Winds of change: South Australian startup Ping raises $1.3 million for IoT wind turbine tech

Ping Services

Ping Services co-founder and chief Matthew Stead. Source: supplied.

South Australian startup Ping Services has raised $1.3 million to scale up production of its Internet of Things device detecting damage on wind turbines.

The round was led by Aussie VC Artesian, and brings the startup’s total funding to date to $2.25 million.

Ping’s flagship Ping Monitor product is essentially an “intelligent listening device”, co-founder and chief Matthew Stead tells SmartCompany. It magnetically attaches to the tower of a wind turbine, and alerts maintenance staff when an anomaly in sound is detected.

Such continuous monitoring means any damage can be identified early, and repaired while its more affordable to do so, Stead explains.

“Ping at the moment is all about reducing the cost of wind electricity,” he says.

It’s still early days for the business in terms of revenue, the founder says, but Ping has built 100 monitors so far, and is gearing up to build another 100.

Both those manufacturing batches have been funded by grants, he explains — the first through the federal government’s Accelerating Commercialisation grant program, and the second through a South Australian Research, Commercialisation and Startup Fund grant.

“Our aim is to have 40,000 systems in the field in the next five years,” Stead says.

Looking further ahead, there’s a massive market for the taking.

According to Stead, there are about 400,000 wind turbines in the world today. The number of onshore turbines is increasing gradually, he says.

But the key growth area is offshore, globally.

“The number of offshore wind turbines is expected to grow by a factor of seven … in the next 10 years,” he says.

Of course, Stead would love to have a Ping Monitor on every one of those, he says.

“But, realistically, our target is less than 10% of that total.”

Expansion plans

Ping’s latest funding follows a $650,000 seed round, closed almost exactly a year ago, in July 2019.

This time, Stead originally set out to raise $750,000. But, like so many entrepreneurs, he re-thought his plans in light of COVID-19.

The pandemic has led to a slew of online panel events featuring VCs, and even a few podcasts and online interview channels. Tuning into this COVID-19 hive mind made Stead realise he might have to up his fundraising target this time around.

“Universally, the recommendation has been to raise more rather than less.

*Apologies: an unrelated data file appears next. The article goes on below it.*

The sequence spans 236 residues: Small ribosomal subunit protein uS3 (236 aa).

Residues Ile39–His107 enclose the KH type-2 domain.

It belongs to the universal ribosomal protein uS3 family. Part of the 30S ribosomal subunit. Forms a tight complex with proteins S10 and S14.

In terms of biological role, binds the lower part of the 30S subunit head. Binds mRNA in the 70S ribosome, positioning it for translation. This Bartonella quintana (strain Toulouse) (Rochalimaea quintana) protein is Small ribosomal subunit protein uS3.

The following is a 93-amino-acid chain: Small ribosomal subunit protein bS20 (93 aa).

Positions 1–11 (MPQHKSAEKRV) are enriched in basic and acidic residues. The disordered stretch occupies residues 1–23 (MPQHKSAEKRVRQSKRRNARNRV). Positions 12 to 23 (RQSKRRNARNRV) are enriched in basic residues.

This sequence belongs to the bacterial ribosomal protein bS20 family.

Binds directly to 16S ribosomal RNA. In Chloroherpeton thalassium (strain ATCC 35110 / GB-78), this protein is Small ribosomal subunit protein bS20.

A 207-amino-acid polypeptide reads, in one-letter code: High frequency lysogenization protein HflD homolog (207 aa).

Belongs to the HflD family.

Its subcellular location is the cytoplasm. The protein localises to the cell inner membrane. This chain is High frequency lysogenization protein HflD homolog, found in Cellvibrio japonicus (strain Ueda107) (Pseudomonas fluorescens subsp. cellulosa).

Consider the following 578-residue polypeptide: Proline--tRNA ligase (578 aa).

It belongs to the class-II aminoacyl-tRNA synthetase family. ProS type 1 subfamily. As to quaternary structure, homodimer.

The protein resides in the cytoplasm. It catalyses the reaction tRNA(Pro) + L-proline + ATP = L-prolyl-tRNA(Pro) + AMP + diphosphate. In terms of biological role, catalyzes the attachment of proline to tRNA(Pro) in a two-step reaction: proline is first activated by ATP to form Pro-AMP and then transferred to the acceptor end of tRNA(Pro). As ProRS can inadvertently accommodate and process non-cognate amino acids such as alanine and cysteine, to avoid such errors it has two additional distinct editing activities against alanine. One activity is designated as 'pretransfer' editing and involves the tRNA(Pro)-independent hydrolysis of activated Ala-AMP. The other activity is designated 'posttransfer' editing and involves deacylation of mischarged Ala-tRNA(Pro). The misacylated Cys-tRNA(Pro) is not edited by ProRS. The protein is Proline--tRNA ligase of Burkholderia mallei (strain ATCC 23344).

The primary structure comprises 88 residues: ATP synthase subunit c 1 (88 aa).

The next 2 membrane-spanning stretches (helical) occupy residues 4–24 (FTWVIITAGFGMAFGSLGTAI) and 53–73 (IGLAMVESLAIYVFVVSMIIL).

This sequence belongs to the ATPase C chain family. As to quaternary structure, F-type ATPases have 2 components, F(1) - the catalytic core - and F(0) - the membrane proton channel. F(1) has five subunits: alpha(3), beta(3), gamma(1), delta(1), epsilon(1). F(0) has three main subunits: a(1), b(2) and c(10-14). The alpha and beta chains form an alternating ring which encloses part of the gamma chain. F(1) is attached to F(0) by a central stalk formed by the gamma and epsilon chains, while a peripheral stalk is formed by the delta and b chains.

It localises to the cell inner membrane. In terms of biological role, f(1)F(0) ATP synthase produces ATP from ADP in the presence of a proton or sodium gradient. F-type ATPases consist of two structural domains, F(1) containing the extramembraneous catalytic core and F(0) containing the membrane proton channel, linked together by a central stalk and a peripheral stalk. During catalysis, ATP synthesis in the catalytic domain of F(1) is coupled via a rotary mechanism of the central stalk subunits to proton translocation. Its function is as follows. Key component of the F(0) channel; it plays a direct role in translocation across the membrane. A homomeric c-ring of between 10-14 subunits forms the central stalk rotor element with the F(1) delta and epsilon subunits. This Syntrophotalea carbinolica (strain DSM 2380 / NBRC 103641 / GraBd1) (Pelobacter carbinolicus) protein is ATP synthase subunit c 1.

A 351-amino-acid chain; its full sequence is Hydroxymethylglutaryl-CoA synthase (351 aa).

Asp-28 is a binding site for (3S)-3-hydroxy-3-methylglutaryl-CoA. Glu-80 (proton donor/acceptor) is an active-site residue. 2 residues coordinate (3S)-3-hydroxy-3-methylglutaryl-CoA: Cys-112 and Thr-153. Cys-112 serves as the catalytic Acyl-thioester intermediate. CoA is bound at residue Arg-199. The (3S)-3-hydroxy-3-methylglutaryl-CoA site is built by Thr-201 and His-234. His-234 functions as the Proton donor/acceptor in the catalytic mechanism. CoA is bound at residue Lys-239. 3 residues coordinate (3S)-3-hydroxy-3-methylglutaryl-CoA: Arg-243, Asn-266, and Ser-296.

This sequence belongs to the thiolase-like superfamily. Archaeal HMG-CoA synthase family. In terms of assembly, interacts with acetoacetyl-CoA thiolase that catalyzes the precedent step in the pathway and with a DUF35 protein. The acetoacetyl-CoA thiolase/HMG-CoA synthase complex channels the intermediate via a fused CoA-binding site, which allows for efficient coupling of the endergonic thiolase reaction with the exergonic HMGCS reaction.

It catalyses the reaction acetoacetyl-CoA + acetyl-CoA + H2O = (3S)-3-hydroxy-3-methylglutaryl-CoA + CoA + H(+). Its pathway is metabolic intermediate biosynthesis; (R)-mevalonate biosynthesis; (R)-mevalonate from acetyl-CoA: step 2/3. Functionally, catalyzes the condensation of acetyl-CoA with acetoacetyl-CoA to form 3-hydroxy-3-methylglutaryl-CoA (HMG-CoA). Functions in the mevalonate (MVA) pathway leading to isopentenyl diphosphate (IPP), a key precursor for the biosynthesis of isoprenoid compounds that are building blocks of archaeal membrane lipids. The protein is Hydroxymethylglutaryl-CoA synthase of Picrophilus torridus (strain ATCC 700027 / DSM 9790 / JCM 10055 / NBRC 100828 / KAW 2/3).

“We considerably increased our raise, just to give us plenty of runway,” he adds.

“We went from a one-year runway to a two-year runway.”

In fact, the final amount raised was just a smidge over the secondary target, Stead says.

“I’m telling people that we were oversubscribed.”

Now, the startup is focusing on scaling up production and getting its products to more regions around the world, with a focus on North America.

It will also boost the sales and support teams, to help make those connections happen, Stead explains.

And, there’s also research and development to be done, in terms of improving the algorithms and introducing new capabilities.

“We really want to improve the quality of what we’re doing,” he says

There are also opportunities beyond Ping’s initial use case. First, the startup is looking into using the tech to identify ice on the blades of wind turbines, which can be dangerous if it detaches and flies off.

In some sites, the power output of wind turbines has to be curtailed, so the site doesn’t generate too much noise, Stead adds.

“We’re able to help improve the control system around the noise curtailment so they can generate more power.”

And finally, the founder notes that Ping simply provides listening tech for machine tech. That could be applied to anything from conveyor belts to the bearings on train wheels.

Renewables reign

While COVID-19 has seen many industries, and startups working within them, grind to a halt, the move towards renewable energy is showing no signs of slowing, Stead says.

Setting environmental sentiment, public opinion and even legislation aside, that’s because it’s just good economics, he explains.

“For any new large scale power generation, solar and wind are the cheapest forms,” he says.

“I don’t think it matters what the government says about coal and gas … it’s just economic sense to build solar and wind with appropriate infrastructure and storage.

“It’s a bit of a no-brainer.”

And, although 2020 has seen the pandemic somewhat overshadow the climate crisis in terms of media attention, the renewables sector doesn’t necessarily need that to grow.

“Renewables have momentum and they will continue with momentum irrespective,” Stead says.

And, COVID-19 has highlighted the opportunities of digitisation, he notes.

“The same thing applies to our tech — the digitisation of condition monitoring, and using a digital technique that’s there all the time makes complete sense.”

Ping has been fielding inbound enquiries from prospective customers in the US, Brazil, Denmark and Germany, he says.

Renewable energy solutions are not going out of fashion anytime soon.

“In my opinion, renewables will keep going,” Stead says.

“I’m really quite optimistic.”

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